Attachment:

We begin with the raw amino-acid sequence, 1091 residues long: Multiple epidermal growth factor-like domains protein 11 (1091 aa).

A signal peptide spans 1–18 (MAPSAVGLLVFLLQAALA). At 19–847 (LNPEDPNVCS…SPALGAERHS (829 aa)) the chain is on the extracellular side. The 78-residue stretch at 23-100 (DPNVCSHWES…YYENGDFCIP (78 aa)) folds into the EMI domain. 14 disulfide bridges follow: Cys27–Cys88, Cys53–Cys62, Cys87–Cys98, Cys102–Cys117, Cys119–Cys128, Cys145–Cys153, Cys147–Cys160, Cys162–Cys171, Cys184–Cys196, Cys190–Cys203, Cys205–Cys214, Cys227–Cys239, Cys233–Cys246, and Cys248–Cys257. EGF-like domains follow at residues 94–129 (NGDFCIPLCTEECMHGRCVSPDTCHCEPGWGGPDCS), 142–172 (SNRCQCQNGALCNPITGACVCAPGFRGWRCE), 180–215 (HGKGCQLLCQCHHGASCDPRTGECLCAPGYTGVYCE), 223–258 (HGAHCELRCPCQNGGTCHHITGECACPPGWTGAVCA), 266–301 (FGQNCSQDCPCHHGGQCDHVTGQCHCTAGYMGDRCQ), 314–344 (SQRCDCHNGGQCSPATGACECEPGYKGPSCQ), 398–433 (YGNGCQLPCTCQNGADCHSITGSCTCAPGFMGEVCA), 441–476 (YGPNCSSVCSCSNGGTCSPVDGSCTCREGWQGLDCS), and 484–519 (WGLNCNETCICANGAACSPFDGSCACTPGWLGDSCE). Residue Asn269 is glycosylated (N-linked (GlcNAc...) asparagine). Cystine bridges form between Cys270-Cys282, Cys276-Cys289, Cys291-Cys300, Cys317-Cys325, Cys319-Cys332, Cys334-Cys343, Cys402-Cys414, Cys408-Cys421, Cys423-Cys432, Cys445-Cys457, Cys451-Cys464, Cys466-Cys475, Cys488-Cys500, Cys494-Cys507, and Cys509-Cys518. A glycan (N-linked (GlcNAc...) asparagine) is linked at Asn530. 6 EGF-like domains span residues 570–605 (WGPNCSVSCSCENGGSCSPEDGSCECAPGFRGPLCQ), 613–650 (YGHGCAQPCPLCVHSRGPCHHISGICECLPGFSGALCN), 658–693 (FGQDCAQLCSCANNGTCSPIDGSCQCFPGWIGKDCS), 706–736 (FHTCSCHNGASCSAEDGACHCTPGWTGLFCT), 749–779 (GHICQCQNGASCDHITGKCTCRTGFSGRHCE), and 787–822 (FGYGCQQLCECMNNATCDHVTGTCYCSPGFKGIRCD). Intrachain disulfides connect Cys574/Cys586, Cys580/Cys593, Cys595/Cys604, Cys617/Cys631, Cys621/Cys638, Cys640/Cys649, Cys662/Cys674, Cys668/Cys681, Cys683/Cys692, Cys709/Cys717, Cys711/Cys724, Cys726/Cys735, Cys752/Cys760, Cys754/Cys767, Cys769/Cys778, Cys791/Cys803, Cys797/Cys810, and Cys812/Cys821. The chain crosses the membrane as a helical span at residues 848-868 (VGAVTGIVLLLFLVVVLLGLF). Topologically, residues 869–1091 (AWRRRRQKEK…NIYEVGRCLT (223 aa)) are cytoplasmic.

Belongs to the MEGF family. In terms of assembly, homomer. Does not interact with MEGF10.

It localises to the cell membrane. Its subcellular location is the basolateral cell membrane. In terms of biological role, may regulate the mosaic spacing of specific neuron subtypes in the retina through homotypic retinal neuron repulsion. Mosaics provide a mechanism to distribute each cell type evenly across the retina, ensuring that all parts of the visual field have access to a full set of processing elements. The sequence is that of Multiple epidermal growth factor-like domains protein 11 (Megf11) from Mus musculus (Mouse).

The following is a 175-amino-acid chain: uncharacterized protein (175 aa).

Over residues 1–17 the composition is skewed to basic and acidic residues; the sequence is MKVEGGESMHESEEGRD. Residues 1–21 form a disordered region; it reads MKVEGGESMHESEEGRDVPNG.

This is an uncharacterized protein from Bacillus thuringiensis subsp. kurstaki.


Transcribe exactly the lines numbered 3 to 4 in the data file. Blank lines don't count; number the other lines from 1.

Belongs to the MEGF family. In terms of assembly, homomer. Does not interact with MEGF10.

It localises to the cell membrane. Its subcellular location is the basolateral cell membrane. In terms of biological role, may regulate the mosaic spacing of specific neuron subtypes in the retina through homotypic retinal neuron repulsion. Mosaics provide a mechanism to distribute each cell type evenly across the retina, ensuring that all parts of the visual field have access to a full set of processing elements. The sequence is that of Multiple epidermal growth factor-like domains protein 11 (Megf11) from Mus musculus (Mouse).